Smith demonstrated the importance of these tenants with her own Master’s thesis studying the male gaze in pornography. Smith’s committee encouraged her to engage in self-care by making use of an “affective pass” of her data—speaking aloud on video and tracking her reactions to what she witnessed on the screen. This prompted her to think through the how and why of her responses, situating her own body and emotions as a site of meaning-making. The affective pass, in combination with a reflective research journal, allowed Smith to map her own position, reflect on her research practices, and listen rhetorically to her embodied responses to what she was viewing on the screen. The practices that Smith uses herself are ones that can extend to other research contexts. Reflecting on research, checking in with participants, amplifying their voices, and engaging in participatory design are some of the ways that our research practices can benefit others.

Kristin PrinsKristin Prins’ “Teaching in the Technofeminist Rhetorical Workshop” (@kkprins) begins with a rant: too many teachers complain about technology as being beyond our control, yet we don’t accept that attitude from our students. Problems with technology are not something we accept from them, but an attitude we take too often ourselves. Secretly, she maintains, we hope that our students don’t see our own technological incompetency. This attitude we have towards our own technological understanding is problematic as we (unintentionally) model that approach when we teach.

Using Richard and Cindy Selfe’s “Politics of the Interface” (the interface is not innocent), Stuart Selber’s Multiliteracies for a Digital Age (arguing for functional, critical, and rhetorical literacies), and Judy Wajcman’s Technofeminism (innovation comes through cultural and symbolic meanings from our interactions/relations), Prins invites students to engage with technologies by re-purposing and misusing them—demonstrating how technologies are constructed and reconstructed by interacting with them. Students have an opportunity to work both against and with digital technologies. This stance is a technofeminist one as it views technologies as malleable through our interactions with them.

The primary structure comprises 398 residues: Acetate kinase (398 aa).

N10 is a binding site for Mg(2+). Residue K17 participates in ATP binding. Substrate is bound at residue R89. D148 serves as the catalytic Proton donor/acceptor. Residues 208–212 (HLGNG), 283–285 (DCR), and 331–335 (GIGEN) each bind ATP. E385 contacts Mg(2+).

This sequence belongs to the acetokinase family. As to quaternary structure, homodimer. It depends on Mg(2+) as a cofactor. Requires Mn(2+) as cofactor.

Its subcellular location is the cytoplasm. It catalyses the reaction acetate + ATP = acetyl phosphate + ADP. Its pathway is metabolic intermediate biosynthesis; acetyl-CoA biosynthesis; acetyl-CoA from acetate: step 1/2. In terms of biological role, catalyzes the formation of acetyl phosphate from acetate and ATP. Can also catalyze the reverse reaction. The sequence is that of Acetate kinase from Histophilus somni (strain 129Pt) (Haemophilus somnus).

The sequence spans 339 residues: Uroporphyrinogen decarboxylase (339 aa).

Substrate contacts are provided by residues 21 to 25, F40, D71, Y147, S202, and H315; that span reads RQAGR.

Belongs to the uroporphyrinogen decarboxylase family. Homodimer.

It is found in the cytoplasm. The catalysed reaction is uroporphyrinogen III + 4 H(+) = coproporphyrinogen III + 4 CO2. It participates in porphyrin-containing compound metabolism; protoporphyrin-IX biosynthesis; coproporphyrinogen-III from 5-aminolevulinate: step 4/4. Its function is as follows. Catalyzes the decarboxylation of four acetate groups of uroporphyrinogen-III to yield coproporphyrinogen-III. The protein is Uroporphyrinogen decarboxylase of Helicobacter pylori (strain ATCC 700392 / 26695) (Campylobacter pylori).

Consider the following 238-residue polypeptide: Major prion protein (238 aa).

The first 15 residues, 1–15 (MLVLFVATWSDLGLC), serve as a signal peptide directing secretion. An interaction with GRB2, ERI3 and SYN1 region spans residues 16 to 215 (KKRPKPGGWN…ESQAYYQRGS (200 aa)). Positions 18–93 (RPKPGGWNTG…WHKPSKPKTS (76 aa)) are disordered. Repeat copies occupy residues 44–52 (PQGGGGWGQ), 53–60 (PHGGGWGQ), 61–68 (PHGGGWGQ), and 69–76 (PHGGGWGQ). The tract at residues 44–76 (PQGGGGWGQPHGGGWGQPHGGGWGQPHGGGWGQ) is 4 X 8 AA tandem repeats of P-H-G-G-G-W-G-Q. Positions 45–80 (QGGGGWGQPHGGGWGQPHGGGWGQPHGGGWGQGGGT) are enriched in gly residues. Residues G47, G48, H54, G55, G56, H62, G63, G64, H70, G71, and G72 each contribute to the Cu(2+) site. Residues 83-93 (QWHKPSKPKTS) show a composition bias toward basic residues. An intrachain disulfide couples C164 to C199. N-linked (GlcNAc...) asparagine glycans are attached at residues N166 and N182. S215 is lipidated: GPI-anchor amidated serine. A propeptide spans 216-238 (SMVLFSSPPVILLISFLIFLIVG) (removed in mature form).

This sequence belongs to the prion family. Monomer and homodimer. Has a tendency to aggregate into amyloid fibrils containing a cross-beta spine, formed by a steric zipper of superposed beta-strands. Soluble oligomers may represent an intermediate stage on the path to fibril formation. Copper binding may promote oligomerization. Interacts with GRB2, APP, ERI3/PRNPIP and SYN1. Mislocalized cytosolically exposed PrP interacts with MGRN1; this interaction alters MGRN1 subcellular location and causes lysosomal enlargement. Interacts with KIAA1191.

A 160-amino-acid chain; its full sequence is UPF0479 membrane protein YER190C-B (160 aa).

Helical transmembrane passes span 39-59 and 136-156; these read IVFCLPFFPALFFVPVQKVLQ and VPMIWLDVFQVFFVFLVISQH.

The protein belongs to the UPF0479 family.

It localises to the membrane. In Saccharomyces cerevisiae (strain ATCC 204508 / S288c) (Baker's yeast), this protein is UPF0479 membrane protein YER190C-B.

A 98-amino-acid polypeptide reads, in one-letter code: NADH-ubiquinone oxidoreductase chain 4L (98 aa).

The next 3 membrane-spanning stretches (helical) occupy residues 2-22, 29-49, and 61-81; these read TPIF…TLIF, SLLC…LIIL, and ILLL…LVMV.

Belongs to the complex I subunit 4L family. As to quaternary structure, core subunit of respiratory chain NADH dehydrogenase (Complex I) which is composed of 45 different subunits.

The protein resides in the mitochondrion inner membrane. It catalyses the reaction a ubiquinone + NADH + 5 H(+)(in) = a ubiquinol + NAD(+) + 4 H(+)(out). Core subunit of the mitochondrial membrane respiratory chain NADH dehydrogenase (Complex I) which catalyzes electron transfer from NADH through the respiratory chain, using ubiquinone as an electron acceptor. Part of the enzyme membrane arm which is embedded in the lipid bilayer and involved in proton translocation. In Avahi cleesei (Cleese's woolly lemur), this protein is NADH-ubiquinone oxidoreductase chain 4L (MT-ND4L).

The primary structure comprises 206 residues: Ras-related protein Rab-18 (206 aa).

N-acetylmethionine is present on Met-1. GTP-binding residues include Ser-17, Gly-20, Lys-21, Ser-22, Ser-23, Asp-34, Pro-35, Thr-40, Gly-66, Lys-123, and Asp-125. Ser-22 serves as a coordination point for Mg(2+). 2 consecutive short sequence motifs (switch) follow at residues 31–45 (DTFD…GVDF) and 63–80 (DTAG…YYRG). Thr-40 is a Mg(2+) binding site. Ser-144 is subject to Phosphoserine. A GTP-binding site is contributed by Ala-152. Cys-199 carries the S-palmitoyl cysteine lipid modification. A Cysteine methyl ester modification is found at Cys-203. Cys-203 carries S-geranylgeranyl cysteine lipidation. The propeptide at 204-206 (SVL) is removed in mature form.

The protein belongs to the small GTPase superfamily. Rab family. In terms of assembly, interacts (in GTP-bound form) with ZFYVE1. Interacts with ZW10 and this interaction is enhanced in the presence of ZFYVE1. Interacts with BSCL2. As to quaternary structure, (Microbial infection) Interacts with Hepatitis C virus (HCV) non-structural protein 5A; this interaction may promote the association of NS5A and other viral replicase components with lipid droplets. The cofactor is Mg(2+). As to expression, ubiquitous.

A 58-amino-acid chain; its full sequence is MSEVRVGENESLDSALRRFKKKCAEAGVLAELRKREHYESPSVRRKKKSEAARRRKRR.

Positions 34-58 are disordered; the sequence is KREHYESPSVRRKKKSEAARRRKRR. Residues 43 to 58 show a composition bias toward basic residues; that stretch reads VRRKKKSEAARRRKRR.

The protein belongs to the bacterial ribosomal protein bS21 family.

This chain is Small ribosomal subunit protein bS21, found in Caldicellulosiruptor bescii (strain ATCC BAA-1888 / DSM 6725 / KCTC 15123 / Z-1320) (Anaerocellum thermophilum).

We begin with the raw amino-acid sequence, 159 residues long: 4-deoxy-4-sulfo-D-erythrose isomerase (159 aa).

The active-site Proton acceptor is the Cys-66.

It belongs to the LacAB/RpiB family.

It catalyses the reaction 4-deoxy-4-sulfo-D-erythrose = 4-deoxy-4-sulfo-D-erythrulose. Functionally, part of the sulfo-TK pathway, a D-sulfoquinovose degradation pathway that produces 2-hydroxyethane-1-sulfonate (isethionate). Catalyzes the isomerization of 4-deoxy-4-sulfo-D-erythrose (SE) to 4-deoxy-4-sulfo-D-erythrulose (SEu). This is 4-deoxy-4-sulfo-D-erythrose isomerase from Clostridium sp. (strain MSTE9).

Further adopting a technofeminist approach to teaching, Prins structures her composition classroom as a “Writing Studio” where students have time in class to experiment, play, write, and produce. Students move between stations where they can work with different aspects of technologies. They are encouraged to encounter and work through their technological difficulties themselves igoogle-searchn this space as instructors model what we would do when we have a problem with technology (i.e., Google it) using “application” + “what you’re trying to do” on a Google search.  The power structures in this space are distributed and students learn from their peers. By reshaping our attitude towards digital technologies, Prins wishes to normalize that technological competence does not equal comprehensive expertise and that our relationship with technology is a continual navigation.  Part of being competent with technology is learning how to figure things out.

Through the discussion and all three presentations I saw important overlaps concerning reflexivity, self-care, and modeling feminist practices (both as researchers and teachers). A question during the discussion that stuck out to me as being particularly relevant to the overlaps between the presenters (and important for feminist scholars) was: “What are some suggestions for encouraging self-care in spaces that require our attention?” Smith mentioned the importance of research memos and journals that allow the researcher to refine their thinking and make connections with people. She further adds that establishing a community of care through mentoring networks (both formal and informal) as being key. To that, Ravel adds that it’s important to realize that we don’t always have to respond. It’s important for feminist scholars to engage in self-care and protect themselves first and foremost.

About Author(s)

Janine Morris is an Assistant Professor at Nova Southeastern University. She studies digital reading, multimodal and digital composing practices, and gender theory.

Leave A Reply